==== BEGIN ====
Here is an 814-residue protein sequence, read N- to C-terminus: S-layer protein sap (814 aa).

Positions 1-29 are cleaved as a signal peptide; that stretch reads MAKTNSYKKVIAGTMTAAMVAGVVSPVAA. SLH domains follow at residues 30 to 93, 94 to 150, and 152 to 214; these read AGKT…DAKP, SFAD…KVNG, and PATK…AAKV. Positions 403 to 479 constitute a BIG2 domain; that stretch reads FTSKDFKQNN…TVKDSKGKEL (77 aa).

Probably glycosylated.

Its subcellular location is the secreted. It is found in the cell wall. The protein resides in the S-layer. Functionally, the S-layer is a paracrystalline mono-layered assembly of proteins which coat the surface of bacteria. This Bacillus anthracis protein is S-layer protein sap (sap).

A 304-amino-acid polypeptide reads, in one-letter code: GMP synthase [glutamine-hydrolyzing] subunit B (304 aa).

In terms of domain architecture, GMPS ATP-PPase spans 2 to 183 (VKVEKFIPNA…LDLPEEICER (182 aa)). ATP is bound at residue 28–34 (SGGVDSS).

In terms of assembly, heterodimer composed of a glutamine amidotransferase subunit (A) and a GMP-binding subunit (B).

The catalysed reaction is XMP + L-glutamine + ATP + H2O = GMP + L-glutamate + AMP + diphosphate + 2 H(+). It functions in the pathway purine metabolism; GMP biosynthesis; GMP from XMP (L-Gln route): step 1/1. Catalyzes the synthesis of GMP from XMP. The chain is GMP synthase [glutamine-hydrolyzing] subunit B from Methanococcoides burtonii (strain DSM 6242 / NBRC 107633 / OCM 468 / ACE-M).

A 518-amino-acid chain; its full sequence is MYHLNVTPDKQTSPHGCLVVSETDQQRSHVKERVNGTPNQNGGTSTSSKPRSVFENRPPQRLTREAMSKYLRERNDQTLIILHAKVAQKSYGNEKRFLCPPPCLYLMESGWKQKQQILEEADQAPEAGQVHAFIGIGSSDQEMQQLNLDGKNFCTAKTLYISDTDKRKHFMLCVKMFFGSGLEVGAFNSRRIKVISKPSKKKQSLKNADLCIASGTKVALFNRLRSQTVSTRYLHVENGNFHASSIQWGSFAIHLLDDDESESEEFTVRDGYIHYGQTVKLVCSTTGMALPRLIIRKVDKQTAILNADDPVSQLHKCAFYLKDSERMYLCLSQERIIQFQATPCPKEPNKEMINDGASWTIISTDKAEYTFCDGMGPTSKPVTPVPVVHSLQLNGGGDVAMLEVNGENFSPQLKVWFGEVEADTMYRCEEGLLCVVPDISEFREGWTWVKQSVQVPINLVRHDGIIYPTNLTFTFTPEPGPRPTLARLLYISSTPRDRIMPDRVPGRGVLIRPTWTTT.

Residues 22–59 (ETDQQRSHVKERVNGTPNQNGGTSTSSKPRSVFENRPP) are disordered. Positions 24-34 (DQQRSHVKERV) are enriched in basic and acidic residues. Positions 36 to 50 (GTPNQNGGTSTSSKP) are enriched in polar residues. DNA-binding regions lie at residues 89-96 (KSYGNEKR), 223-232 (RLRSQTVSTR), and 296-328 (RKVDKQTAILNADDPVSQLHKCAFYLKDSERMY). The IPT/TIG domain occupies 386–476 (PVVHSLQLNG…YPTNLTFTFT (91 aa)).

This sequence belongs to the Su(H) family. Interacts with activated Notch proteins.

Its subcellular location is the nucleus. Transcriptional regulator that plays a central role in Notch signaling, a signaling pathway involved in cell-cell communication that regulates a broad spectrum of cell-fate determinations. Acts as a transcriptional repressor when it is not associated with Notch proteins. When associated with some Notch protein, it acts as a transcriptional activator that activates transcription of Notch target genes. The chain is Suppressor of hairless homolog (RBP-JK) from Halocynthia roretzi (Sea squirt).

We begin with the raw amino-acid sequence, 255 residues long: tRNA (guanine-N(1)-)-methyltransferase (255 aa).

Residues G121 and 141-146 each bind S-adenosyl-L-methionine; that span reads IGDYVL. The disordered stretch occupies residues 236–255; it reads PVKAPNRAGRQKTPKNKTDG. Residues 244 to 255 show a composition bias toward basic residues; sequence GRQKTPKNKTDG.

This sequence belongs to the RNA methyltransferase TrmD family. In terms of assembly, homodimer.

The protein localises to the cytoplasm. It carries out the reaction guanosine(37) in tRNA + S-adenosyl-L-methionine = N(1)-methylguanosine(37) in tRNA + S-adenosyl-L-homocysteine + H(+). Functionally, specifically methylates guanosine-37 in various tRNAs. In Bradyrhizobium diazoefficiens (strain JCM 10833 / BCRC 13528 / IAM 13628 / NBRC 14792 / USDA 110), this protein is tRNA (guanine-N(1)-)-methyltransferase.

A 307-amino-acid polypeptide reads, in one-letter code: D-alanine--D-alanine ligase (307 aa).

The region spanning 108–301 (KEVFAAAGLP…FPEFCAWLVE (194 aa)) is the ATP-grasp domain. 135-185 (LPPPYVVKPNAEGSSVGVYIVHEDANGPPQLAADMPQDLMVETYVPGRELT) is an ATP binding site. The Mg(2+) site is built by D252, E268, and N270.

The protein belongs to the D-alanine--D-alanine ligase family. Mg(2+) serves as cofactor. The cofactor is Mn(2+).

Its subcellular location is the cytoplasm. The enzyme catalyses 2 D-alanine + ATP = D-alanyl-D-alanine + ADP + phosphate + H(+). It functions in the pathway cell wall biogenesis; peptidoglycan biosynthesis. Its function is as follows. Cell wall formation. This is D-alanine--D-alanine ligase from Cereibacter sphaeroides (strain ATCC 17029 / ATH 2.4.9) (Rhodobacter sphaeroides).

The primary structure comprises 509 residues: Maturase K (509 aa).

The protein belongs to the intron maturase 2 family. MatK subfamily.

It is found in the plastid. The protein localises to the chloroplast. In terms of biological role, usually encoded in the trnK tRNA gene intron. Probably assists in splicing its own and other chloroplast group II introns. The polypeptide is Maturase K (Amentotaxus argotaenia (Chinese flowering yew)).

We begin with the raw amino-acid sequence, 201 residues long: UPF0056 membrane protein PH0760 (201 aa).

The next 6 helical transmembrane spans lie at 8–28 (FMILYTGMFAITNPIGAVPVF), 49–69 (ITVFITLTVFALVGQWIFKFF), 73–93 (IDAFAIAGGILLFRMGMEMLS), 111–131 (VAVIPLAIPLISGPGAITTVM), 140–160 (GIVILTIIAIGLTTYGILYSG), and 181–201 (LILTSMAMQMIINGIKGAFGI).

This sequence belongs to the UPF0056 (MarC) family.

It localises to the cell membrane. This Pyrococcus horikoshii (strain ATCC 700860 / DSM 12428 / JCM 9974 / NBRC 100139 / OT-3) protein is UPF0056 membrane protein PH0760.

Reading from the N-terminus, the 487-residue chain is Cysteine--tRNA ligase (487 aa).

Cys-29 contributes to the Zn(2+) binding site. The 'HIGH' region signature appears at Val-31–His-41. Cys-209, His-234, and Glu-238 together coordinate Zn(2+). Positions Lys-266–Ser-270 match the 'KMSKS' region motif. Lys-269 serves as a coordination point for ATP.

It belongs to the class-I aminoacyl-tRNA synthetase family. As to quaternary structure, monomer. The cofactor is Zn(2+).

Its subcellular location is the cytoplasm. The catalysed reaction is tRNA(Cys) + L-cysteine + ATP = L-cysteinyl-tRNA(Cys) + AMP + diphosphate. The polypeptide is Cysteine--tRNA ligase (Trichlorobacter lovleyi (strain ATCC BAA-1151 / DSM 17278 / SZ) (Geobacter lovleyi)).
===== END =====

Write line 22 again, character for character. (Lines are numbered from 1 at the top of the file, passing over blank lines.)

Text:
The protein belongs to the intron maturase 2 family. MatK subfamily.